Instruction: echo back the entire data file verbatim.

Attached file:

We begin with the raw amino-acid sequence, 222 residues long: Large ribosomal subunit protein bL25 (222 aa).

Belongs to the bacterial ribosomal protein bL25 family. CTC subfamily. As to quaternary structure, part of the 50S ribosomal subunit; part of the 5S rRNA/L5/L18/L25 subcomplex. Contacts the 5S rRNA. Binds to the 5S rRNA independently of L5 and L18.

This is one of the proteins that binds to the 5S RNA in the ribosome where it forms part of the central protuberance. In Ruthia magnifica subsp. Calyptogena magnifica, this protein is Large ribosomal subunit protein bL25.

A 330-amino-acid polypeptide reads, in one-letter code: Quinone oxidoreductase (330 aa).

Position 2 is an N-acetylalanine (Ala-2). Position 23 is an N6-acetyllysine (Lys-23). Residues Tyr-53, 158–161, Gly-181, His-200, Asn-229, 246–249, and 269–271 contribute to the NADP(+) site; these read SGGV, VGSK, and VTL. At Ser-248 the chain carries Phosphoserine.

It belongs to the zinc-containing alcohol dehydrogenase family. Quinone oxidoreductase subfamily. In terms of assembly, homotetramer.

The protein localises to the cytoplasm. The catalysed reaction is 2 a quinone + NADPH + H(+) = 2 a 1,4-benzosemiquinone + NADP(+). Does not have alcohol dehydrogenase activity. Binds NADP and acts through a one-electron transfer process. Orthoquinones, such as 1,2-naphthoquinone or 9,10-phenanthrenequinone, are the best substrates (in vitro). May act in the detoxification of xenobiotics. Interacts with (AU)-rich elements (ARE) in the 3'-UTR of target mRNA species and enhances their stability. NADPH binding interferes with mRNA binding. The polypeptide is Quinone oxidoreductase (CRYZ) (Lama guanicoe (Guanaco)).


We begin with the raw amino-acid sequence, 222 residues long: Large ribosomal subunit protein bL25 (222 aa).

Belongs to the bacterial ribosomal protein bL25 family. CTC subfamily. As to quaternary structure, part of the 50S ribosomal subunit; part of the 5S rRNA/L5/L18/L25 subcomplex. Contacts the 5S rRNA. Binds to the 5S rRNA independently of L5 and L18.

This is one of the proteins that binds to the 5S RNA in the ribosome where it forms part of the central protuberance. In Ruthia magnifica subsp. Calyptogena magnifica, this protein is Large ribosomal subunit protein bL25.

A 330-amino-acid polypeptide reads, in one-letter code: Quinone oxidoreductase (330 aa).

Position 2 is an N-acetylalanine (Ala-2). Position 23 is an N6-acetyllysine (Lys-23). Residues Tyr-53, 158–161, Gly-181, His-200, Asn-229, 246–249, and 269–271 contribute to the NADP(+) site; these read SGGV, VGSK, and VTL. At Ser-248 the chain carries Phosphoserine.

It belongs to the zinc-containing alcohol dehydrogenase family. Quinone oxidoreductase subfamily. In terms of assembly, homotetramer.

The protein localises to the cytoplasm. The catalysed reaction is 2 a quinone + NADPH + H(+) = 2 a 1,4-benzosemiquinone + NADP(+). Does not have alcohol dehydrogenase activity. Binds NADP and acts through a one-electron transfer process. Orthoquinones, such as 1,2-naphthoquinone or 9,10-phenanthrenequinone, are the best substrates (in vitro). May act in the detoxification of xenobiotics. Interacts with (AU)-rich elements (ARE) in the 3'-UTR of target mRNA species and enhances their stability. NADPH binding interferes with mRNA binding. The polypeptide is Quinone oxidoreductase (CRYZ) (Lama guanicoe (Guanaco)).